Shiny side up, safe travels, and I look forward to following you on your continued journey!
    Also, about that perfect, smaller, one-up travel rig... still looking, and hoping...! Would you have taken the AT if you were solo? After the miles you've got, two-up, seems "easy" to consider it for a solo trip, no?
    Cheers!
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  12. gperkins

    gperkins graeme

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    Glad to see you are enjoying our little tome jdgar. First and formost I write this for ourselves and our two sons for future reading. If others, get something out of it then that is a bonus. Especially if it motovates them to push beyond their usual boundaries. If then we get to meet some of the people that have folowed our journey, then that just tops it off. I've always said that and it really is true. The best part of any journey is meeting and spending some time with the locals.

    The ideal bike debate is an endless discussion that has no definative answer. Your question specifically, "Would you have taken the AT if you were solo"? Probably not, simply due to the weight. As I and many have said, weight is your enemy. It also has to be simple, reliable and comfy. Also I prefer chain & sprockets due their simplicity and less, yes LESS maintenance. Shafts are also heavy. Wait until you have a catastrophic shaft failure in Bolivia and come to me with your argument about shafts are low maintenance. I will admit a Japanese shaft assembly is most likely far more reliable than a BMW's.

    That leaves you/me wondering what makes a good solo mount that meets the above criteria. Hmm, pretty slim pickings thats for sure. You inevitably end up with the usual suspects and the good old DR 650 seems to sit at the top of that heap. Mind it's only a basis to start with. Maybe one day that light weight, long service interval, reliable, simple, long range, reasonably comfy unicorn will appear. Untill then we can only dream. A big part of the problem is that the market is so small for this type of bike. Even many of those that profess to want this bike would not buy one I suspect, if it were available. Furthermor to meet the above criteria and keep the weight down, costs extra. Most don't see the value of 450/650 light weight that meets the above criteria that would cost what a litre bike typically costs. That is I profess, untill their doing 100's if not 1000's of klms along shitty tracks and having to pick up their bike many times a day. BMW and others have hood winked the majority into thinking that big is better and bigger still, is perfect. "If you can adjust your suspension on the fly with blue toothed XYZ gizmo then you sir are on a winner. It has to have fly by wire throttle, cruise control, tubless rims, a thousand different engine configurations, 150 HP blah, blah, blah". All utter BS. But the paying public love this stuff.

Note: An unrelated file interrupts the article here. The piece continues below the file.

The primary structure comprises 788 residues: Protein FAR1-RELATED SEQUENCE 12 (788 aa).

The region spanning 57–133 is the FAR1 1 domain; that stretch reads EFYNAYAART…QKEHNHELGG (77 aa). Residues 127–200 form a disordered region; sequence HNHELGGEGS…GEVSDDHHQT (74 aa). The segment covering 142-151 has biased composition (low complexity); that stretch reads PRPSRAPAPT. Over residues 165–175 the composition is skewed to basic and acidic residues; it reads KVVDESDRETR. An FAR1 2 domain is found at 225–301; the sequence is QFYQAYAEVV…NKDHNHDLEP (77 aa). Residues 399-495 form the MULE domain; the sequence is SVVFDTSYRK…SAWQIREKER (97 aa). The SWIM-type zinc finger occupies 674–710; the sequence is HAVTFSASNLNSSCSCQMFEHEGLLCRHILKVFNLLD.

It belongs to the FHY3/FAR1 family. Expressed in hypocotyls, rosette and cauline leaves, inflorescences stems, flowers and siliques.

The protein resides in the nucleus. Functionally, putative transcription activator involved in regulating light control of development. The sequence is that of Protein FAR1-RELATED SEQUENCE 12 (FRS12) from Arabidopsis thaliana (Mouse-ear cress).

So two up I still see this bike as the best compromise for what we are doing. It's not perfect, like I've said I'd love it to be 30 kg's lighter, decent tank, quality components. I'd pay for the privilege, I think most wouldn't. Honda know that and have given the market what it wants. They have gone a little way down that road with the AS model, but it is heavier than ours, not lighter! Especially considering the keen price, they have done a great job. I still think that they will expand the "AT" range beyond the current 1000cc STD/DCT and AS models to smaller and lighter bikes. But in a Honda kind of way to meet the masses. That is a little under done in all departments. Then again the preverbial piggys may also fly. :dunno
  13. SOLOKLR

    SOLOKLR Back to work

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    +1. I love the simplicity of my old bike. There isn't a new "adventure" bike I'd rather have on a long trip. It might be ugly, slow, and it will not have the ladies running to me, but it is spot on reliable. Chain and sprockets are great as long as you keep them lubed, and I never worry about any extra computer thing messing up my fuel mixture, the carb works fine.
    And it does look good at the local coffee shop, I'm not allowed to go to starbucks since it's not a beemer!
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  14. jdgar

    jdgar n00b

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    A number of years ago, I "drank the coolaid" after watching a certain duo, who had a $5M budget, ride their GS's RTW, the long way, apparently. Got myself a GSA! One local rally later that ventured off into just the forest roads convinced me, even with that unladen bike, dropping it once on a loose, steep section, that real travel alone would be problematic. The coolaid has worn off. My KTM 640 Adv is a much better, realistic choice for off piste travel. Still not perfect, but closer. For me.
    Thanks for the reply, gperkins!
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  15. gperkins

    gperkins graeme

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    Seems we are both of the same school SOLOKLR. I will say this though, I have changed my thinking a little as the trip has progressed. I like you have no issue whats so ever with carbs, but I am coming around to fuel injection though. The other one is ABS. Previously i would have said, "if you need ABS, then you need to learn how to ride safely". I am now a proponent of ABS, however traction control, on the AT at least is unnecessary i think and is just another potential failure point.
  16. gperkins

    gperkins graeme